Moose Skeleton

About a month ago Kita said there was something interesting up the road. Ben, Kia and I walked out to see what was up. About 2,000 feet down the road Kita led us up into the woods for a couple hundred feet. Low and behold, her discovery was a dead moose. I didn’t see any obvious signs of what killed it and there was food in its digestive track so I doubt it starved to death.

I don’t have enough knowledge about how teeth indicate age but perhaps someone else can comment.

I took these photos this week, after the flesh had been mostly cleared away. Someone large, perhaps the black bear, had dragged the hide and one leg out from under the remaining skeleton. It had moved that about 15 feet away before abandoning the effort. There isn’t much left to eat so that was a rather desperate move to put in so much effort to move a couple of hundred pounds of skin and bones. I doubt anything smaller than the bear or catamount could have dragged those items out from under the skeleton.

See Ode to Melvin the Moose for a followup on this.

39째F/33째F Overcast, Light Rain

About Walter Jeffries

Tinker, Tailor...
This entry was posted in Uncategorized. Bookmark the permalink.

16 Responses to Moose Skeleton

  1. simplekatie says:

    I always find it so amazing to see how nature takes care of the dead. I suppose that’s morbid but it reminds me that in the natural world there is no waste.

  2. pablo says:

    This serves as a reminder to me that we should always floss when we brush.

  3. TalaMuir says:

    wow, now that’s impressive.


  4. Emily says:

    Whoa, that beats our pig skull!

  5. Leslie says:

    Do you think the thing that dragged away part of the carcass/skeleton could have been a human?

  6. Leslie, I don’t think it was a human. What ever it was that dragged a leg and the hide only took it a short distance and what it was taking would be the least interesting portion to a human is my guess. I think more likely it was a hungry bear just waking from sleep and then it gave up either because it decided it wasn’t worth the effort or it got scared away – the road is just a bit down the hill and the town was grading it this week.

  7. Kristianna says:

    I don’t see the antlers in these photos. Were they at the site? I truly enjoy your blog.

  8. Kristianna, It is the wrong season for the moose to have antlers. They shed them each year and regrow them. You can see the antler attachment point in the far right edge of the photo of the skull. This is what cued me into the fact that it was a male.

  9. abe/happy says:

    Thankgoodness I ate breakfast before I visited this morning ;-)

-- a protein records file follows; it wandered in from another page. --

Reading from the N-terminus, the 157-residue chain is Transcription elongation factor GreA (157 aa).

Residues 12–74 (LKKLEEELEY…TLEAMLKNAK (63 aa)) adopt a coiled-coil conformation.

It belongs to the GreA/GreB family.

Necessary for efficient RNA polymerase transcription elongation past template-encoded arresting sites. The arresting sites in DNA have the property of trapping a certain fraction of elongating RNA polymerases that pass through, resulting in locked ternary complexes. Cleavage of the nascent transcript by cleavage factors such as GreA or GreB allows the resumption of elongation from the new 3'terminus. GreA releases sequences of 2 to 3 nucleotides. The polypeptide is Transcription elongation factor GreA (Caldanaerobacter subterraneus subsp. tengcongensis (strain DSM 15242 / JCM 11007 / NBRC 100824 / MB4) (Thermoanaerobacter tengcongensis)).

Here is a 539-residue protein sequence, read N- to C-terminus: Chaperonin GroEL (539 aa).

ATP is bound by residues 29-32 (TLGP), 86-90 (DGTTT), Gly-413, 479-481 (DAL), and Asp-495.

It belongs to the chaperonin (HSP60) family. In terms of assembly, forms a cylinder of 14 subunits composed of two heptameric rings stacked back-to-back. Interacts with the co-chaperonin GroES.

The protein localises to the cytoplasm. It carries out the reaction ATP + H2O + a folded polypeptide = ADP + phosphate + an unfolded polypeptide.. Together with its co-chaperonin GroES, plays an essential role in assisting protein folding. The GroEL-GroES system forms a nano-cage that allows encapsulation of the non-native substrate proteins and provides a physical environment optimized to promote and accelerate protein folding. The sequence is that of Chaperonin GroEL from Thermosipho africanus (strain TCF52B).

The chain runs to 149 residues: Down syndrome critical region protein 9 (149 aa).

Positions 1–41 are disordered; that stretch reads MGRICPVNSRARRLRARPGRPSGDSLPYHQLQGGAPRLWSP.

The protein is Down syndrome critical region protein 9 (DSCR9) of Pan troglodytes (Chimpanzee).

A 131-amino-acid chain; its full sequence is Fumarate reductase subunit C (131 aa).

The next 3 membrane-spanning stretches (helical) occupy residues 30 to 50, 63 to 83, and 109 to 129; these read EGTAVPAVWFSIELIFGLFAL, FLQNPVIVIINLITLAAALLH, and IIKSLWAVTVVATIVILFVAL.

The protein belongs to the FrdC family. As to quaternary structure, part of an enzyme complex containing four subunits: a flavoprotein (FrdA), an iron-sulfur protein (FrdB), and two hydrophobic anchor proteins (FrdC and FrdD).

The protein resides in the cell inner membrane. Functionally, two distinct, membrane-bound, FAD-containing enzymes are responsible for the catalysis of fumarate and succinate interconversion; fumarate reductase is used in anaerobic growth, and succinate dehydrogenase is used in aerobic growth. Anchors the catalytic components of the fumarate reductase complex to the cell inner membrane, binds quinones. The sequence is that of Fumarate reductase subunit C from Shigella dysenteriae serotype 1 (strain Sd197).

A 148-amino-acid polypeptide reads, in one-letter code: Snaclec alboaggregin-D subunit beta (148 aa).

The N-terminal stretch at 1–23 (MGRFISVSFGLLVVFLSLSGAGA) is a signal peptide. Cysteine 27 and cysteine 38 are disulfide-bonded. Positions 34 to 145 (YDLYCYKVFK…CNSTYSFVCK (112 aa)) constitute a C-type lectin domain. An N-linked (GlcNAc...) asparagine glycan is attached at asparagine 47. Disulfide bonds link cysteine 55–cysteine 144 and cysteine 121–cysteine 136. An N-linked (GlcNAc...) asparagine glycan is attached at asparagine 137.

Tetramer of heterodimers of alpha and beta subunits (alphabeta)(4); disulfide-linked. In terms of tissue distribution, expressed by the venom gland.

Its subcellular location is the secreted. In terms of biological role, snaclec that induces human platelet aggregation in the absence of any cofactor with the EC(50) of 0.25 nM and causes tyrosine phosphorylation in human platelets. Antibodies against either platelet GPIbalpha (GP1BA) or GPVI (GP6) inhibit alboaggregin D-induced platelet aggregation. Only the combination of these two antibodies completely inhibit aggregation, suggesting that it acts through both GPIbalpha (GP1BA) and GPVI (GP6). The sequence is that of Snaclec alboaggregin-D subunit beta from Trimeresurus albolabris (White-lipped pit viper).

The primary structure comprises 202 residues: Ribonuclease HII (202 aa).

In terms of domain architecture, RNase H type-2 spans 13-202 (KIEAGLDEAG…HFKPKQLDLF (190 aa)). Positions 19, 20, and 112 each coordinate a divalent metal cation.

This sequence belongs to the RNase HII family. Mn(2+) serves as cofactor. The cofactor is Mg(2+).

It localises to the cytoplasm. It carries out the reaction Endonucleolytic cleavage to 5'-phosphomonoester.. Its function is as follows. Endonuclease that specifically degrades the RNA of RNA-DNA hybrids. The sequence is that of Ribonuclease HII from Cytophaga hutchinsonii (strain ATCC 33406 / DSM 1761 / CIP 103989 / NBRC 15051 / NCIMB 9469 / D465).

10. Oliviah says:

    How funny, it looked like dinosaur bones at first glance. I put a link to your blog on mine today. Long overdue.

  11. Peggy says:

    Grandson like this photo. Said you lived in a cool place! LOL

  12. Keith says:

    Hi Walter ! Well as usual when I get my daily dose of the SMF, I like to go poking around for some older articles I havn’t read before. You had talked about a possible Black Bear or “Catamount” (Cougar, Mountain Lion) moving the Moose. Have you ever seen one in Vt yourself ? The Vt Fish and Wildlife Service concider’s them extinct. There was one spotted and a cellphone picture taken of one here in Central Mass a few years back. But it’s hard to rely on Pic’s anymore with just about everything being Photoshopped. Thank’s for inviting me to the Farm everyday via e-mail , I look forward to it everyday at 7 !

    • Yes, we’ve seen catamount, that is to say mountain lions, several times in our woods and fields – a few of those encounters up very close and personal. We’ve also seen their prints and scat time to time. Many other people in Vermont have seen them. There is speculation that the state government does not want to recognize the catamount’s existence because they don’t want to have to spend money on an endangered species.

      • Farmerbob1 says:

        Has someone mentioned to the government that if they don’t do something to educate the people about the existence of mountain lions in the state, the government might end up dealing with the aftermath of a human mauling or death? Mountain lions will attack people, if people act like prey.

        At the same time, from what I’ve just spent a couple minutes reading, it seems like nobody’s been able to lead any VT fish and wildlife people directly to legitimate spoor. If you can do that, Walter, you might get the fish and wildlife people to start taking action.

        That being said, I have no idea how hard-headed the state fish and wildlife team might be.

Leave a Reply

Your email address will not be published. Required fields are marked *

This site uses Akismet to reduce spam. Learn how your comment data is processed.